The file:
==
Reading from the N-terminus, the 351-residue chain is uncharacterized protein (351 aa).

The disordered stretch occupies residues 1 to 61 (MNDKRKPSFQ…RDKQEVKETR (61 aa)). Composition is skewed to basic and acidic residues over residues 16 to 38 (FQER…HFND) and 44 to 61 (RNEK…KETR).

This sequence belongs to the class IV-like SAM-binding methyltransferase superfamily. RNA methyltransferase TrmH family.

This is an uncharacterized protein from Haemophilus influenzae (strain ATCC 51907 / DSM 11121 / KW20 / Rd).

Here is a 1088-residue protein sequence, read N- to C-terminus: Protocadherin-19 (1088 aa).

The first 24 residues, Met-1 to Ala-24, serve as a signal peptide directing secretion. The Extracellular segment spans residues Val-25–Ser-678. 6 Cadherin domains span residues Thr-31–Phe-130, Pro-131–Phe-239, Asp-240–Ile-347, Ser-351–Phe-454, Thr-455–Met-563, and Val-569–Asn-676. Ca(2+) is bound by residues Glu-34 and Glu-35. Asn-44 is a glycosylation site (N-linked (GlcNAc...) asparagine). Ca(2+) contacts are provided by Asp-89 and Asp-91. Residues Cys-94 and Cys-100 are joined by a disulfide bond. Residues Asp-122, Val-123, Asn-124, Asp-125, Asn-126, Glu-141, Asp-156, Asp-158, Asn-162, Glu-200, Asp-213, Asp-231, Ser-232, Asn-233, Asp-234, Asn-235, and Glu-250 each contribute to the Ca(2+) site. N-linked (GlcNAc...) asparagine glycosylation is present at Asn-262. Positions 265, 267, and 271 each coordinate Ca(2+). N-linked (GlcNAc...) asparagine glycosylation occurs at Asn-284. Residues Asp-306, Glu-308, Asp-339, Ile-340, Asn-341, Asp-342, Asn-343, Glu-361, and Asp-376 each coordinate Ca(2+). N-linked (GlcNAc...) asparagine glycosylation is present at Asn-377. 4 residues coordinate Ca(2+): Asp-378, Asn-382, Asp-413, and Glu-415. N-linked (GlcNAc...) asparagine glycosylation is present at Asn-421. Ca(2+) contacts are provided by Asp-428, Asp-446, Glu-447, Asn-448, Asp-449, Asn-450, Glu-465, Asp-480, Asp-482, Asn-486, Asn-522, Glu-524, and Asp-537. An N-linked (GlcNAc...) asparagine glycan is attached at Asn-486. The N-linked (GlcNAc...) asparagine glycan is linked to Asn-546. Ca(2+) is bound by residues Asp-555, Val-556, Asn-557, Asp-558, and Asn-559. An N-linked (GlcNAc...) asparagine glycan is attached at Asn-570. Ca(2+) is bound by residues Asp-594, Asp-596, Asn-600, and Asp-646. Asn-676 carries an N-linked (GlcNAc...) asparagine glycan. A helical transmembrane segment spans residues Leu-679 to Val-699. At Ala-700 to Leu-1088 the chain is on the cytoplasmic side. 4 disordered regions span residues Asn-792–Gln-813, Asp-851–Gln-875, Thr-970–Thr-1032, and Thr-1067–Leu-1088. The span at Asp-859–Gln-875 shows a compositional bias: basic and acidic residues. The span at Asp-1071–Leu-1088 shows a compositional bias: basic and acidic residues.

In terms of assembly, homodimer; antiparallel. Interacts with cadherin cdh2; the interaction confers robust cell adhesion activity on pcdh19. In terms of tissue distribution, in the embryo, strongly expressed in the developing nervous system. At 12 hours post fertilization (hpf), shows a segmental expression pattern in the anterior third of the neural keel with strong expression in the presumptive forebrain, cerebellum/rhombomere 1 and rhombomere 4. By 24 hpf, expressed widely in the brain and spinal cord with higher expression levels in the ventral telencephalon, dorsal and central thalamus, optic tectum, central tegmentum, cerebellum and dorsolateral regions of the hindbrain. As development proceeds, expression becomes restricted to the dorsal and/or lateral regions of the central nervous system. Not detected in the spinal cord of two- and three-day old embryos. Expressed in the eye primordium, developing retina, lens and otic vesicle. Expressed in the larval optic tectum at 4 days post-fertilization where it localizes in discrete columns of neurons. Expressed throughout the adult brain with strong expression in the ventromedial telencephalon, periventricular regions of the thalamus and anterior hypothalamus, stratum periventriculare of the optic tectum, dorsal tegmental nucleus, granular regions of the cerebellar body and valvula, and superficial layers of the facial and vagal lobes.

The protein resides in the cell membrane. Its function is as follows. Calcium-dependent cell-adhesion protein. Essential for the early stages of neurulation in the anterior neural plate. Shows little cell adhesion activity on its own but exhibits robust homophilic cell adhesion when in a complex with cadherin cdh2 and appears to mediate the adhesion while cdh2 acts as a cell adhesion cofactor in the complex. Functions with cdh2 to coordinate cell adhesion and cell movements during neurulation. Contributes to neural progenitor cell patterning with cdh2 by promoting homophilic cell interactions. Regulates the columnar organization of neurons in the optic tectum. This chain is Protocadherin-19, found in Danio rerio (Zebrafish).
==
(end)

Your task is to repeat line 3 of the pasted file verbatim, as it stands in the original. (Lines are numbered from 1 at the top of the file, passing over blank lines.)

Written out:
This sequence belongs to the class IV-like SAM-binding methyltransferase superfamily. RNA methyltransferase TrmH family.